Waiting time for triaged children with emergency signs in Emergency Paediatric Unit of Mulago National Referral Hospital.
Tongun, Justin Bruno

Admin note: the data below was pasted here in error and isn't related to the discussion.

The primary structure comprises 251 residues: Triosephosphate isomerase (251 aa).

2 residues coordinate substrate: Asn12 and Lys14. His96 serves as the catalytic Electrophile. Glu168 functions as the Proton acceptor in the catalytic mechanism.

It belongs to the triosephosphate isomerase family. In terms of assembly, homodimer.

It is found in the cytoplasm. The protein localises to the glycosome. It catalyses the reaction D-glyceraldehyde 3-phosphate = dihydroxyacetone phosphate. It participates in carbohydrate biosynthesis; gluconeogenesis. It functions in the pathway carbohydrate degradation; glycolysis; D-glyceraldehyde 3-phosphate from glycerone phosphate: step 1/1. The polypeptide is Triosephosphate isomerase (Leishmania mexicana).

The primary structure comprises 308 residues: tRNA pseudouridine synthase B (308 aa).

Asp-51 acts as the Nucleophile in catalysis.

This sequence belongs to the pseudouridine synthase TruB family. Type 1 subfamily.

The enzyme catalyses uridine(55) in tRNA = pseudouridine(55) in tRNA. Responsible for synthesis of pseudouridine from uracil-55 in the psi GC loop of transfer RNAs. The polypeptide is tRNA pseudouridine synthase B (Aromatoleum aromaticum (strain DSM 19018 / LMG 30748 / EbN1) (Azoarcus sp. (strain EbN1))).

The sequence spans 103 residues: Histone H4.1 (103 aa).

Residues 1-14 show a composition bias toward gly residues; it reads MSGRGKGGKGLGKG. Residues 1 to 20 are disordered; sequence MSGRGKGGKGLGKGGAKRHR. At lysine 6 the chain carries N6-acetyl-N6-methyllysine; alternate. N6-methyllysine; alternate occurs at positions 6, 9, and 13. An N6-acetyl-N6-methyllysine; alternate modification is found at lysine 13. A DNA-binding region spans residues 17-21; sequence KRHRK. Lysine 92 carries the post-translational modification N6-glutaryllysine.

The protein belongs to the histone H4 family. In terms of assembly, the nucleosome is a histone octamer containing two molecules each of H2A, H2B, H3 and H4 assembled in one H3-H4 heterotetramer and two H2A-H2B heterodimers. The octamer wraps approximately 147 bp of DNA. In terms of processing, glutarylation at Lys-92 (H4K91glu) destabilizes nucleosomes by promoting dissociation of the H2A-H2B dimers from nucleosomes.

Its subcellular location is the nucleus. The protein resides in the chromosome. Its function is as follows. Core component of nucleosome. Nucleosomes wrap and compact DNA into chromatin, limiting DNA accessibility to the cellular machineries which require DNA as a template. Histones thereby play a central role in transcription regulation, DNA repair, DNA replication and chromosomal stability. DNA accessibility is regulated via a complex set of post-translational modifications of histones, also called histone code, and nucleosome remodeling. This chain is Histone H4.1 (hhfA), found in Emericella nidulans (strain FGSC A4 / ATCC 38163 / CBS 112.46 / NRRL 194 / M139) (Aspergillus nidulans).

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Background: Triage is an essential tool for early recognition of very sick participants, rapid initiation of treatment and has been shown to reduce morbidity and mortality in high-income countries. In Low-income countries there was paucity of data demonstrating waiting time in emergency room where the triage system is used. The study aimed to determine the proportion of participants categorized as emergency who received treatment within acceptable waiting time, factors associated with prolonged waiting time and to explore the relationship between prolonged waiting time and outcome at 24 hours from triage. Method: This was a cross-sectional observation study, at Emergency Paediatric Unit of Mulago National Referral Hospital. The study population was children 0 to 12 years. This study determined whether the participants categorized as emergency received initial treatment within acceptable waiting time by recording time from triage to initiation of treatment. Logistic regression was then used to determine the factors associated with prolonged waiting time. The relationship between waiting time and outcome at 24 hours was explored using the log rank and Kaplan Meier survival curve. Results: This study enrolled 399 participants, of these 175/399 (44%) were females. The majority of the participants 206/399 (51.6%) were above one year. Severe respiratory distress was the most common emergency sign identified among the study participants 221/399 (55%). The other emergency signs were convulsion 81(20%), confusion/coma 68 (17%), acute watery diarrhoea/ severe dehydration 26(7%), and shock 3(1%).This study found 121/399 (33%) of the participants received initial treatment within acceptable waiting time. The average waiting time for all participants was 30 minutes (SD=29.25). Factors associated with prolonged waiting time included high participants to doctor ratio OR 8.01 (95% CI 2.52-7.71) p-value < 0.001, severely ill participants (disease severity level 2) OR 2.18 (95% CI 1.09- 4.35) p-value 0.03, when the intern doctor was alone in the emergency room OR 1.90 (95% CI 1.07-3.35) p- value 0.03, and participants who were not referred OR 1.65 (95% CI 1.03-2.62) p-vale 0.04. Twenty four of the study participants (5.6%) died within 24 hours of admission, of which 11(45.83%) were treated within acceptable waiting time. There was no association between deaths and prolonged waiting time OR 1.42 (95% CI 1.14-2.04) p-value 0.98. Conclusion: Only a third of the participants triaged with emergency signs received initial treatment within acceptable waiting time. Presence of more participants to health care providers in emergency room, inadequate supervision of intern doctors and participants not referred were factors associated to prolonged waiting time. Prolonged waiting time had no association with mortality. Recommendations: In order to improve on the emergency care in ED there is need to put in place steps to reduce participants’ congestion to improve on participants to doctor ratio. Secondly, there is need to ensure that intern doctors working in emergency departments are trained in recognition and prompt treatment of critically ill children. A larger study needed to assess in detail causes of prolonged waiting and impact on the quality of emergency care in resource limited settings.